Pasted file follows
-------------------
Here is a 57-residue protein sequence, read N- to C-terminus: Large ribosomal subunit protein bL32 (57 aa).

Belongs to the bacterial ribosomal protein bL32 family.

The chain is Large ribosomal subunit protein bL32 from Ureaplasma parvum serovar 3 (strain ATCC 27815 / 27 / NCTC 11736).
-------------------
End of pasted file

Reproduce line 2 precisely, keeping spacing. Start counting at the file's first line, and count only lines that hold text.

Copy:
Belongs to the bacterial ribosomal protein bL32 family.